While the Lord of the Rings trilogy was received with enthusiasm by both the audience and the critics, it seems that the first part of the Hobbit trilogy, while still comparatively successful at the box office, have met with a very different response. While average audience reviews were positive, most critics seemed all too happy to point out the slow pacing, to mention that the movie was too long and especially to ridicule the new 48 framed per second technology with which the film was shot.
Those of you that have been following the press releases about the hobbit may have noticed that the negative buzz started even before the premiere. Why such hostility? I think the answer has to do more with the nature of film criticism than the movie itself.
Categorizing Makes the Critic’s Job Easier
In our day and age, 9 times out of ten movie critics know exactly what to expect when they go out to review a new film; the movie industry makes it easier for them by dividing the market into sub genres such as action, comedy, drama, historical romance and so on. A fantasy movie is supposed to be light weight, or action bases and definitely not too heavy on the literary sauce.
Along comes Peter Jackson and created a trilogy of movies that are almost impossible to categorize according to standard genre definitions, it combines a serious script based on a literary masterpiece, fantasy, horror motifs and fine acting. At least when the Lord of the Rings trilogy came out, they could rely on the fact that it was based on three thick, adult oriented volumes. But what can they make of the Hobbit? It is a children’s book, yet it belongs to the same universe. It was shot as three movies and combines elements from Tolkien’s other literary works. Not only that, it was short in an entirely new technology, which may or may not change the way we watch movies.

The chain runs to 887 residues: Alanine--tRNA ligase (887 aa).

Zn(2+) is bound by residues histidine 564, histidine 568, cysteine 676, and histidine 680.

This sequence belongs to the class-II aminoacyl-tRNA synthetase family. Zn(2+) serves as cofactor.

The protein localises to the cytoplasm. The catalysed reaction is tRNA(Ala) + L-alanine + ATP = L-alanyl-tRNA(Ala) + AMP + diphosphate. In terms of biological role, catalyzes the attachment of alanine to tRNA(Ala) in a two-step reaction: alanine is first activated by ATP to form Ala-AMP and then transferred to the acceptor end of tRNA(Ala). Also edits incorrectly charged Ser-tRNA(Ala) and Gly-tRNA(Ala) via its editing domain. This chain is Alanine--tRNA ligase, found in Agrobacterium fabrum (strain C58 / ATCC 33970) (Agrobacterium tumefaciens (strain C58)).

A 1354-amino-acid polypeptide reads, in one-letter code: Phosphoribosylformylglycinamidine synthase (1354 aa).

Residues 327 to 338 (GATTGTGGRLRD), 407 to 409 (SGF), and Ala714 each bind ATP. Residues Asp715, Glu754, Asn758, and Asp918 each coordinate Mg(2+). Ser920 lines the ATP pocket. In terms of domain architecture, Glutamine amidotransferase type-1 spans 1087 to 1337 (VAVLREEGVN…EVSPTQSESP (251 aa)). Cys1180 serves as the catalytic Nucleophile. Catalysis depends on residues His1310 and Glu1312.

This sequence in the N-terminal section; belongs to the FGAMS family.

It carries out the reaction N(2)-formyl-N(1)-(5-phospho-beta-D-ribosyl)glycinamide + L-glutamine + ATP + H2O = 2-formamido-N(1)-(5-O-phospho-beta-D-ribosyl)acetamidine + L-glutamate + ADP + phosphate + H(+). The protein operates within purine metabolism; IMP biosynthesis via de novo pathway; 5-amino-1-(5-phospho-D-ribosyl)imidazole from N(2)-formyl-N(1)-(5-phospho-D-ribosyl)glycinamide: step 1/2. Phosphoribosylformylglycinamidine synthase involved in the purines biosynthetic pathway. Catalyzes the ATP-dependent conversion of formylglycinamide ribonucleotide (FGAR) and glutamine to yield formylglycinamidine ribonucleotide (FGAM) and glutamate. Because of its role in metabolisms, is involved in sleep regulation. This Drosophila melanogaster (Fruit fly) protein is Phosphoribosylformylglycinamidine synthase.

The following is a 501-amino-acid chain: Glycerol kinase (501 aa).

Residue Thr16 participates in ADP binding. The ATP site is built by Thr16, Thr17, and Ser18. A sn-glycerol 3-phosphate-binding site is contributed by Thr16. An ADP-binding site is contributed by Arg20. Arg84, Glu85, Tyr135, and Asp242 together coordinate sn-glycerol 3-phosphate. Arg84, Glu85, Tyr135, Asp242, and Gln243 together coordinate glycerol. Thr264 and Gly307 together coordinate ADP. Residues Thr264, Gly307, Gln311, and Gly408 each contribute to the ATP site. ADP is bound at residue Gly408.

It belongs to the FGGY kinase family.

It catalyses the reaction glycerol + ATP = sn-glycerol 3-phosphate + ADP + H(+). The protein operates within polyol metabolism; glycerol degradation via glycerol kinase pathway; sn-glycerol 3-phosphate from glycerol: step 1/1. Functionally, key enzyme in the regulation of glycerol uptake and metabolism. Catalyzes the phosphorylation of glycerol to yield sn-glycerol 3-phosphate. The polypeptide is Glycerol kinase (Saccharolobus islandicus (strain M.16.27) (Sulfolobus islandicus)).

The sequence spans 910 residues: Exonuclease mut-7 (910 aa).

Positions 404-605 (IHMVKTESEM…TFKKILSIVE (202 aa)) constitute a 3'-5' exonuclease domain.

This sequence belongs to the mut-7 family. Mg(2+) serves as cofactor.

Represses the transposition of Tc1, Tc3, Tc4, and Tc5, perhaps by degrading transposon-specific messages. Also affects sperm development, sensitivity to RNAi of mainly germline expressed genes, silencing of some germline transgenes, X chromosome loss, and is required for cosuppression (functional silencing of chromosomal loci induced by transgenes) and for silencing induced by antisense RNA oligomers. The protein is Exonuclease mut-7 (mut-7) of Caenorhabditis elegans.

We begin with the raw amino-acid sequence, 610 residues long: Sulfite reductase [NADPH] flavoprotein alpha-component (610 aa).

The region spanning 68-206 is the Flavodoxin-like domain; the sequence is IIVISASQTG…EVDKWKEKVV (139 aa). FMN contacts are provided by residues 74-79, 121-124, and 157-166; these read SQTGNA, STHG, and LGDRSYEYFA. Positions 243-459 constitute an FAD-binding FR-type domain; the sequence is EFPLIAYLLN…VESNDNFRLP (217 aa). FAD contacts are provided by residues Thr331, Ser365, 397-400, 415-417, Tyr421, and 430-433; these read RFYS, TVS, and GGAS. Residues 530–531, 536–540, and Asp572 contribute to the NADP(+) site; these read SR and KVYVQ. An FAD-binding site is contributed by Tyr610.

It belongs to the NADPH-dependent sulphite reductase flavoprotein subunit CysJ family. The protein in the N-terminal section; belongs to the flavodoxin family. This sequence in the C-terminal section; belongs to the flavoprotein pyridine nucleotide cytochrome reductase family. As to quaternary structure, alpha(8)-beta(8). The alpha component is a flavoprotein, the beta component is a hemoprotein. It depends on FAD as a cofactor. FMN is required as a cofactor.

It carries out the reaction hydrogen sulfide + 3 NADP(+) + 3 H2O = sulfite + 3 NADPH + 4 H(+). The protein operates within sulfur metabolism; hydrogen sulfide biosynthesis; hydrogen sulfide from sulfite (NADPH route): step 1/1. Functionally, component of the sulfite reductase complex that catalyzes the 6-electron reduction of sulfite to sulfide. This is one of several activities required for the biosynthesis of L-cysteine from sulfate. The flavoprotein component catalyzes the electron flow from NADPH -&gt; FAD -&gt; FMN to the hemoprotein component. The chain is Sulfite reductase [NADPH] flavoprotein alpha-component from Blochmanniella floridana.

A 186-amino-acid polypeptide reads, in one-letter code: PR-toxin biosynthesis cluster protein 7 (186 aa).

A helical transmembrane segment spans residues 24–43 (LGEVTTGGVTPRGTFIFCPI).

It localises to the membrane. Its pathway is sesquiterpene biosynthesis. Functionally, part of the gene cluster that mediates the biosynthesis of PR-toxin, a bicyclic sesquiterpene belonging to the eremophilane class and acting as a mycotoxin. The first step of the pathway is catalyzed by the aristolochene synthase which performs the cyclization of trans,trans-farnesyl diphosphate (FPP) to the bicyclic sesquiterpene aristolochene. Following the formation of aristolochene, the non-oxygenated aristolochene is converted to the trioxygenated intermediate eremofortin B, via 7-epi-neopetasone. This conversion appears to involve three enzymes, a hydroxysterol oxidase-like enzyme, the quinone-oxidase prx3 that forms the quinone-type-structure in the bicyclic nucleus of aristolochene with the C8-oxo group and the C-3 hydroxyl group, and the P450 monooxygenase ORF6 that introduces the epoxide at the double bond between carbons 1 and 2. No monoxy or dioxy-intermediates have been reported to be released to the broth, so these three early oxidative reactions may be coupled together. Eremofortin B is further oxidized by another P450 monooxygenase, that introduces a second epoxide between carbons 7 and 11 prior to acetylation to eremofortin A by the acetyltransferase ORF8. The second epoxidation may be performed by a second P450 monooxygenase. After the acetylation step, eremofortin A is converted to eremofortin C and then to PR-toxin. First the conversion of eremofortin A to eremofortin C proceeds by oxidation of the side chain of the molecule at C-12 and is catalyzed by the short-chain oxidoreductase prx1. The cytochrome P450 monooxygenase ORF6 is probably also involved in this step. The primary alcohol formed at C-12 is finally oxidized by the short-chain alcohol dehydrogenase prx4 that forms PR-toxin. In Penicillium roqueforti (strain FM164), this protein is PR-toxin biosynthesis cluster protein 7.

Is Jackson Being Punished Simply for Being Innovative?
Perhaps the real anger here is not about the new 48 frames per second technology or the packing, but about the fact that someone dared to take so seriously a genre that many critics don’t truly appreciate. I think Jackson did a spectacular, almost impossibly good job, but even if he failed with the Hobbit he should be saluted for his courage. I find it utterly hilarious to hear the claims that he chose the project and stretched it over three movies because of money. If he truly cared only about the money do you truly think he would film a movie that stars a company of dwarves and a Hobbit and invest it with literary references that only well read people will recognize? I honestly don’t think so. I think it is safer to assume that Jackson was attacked mostly because the Hobbit movies are even more difficult to categorize than the Lord of the Rings trilogy.
Doron Heifetz is a jeweler and creative arts expert, owner of a silver monogram necklace website and a film and literature buff.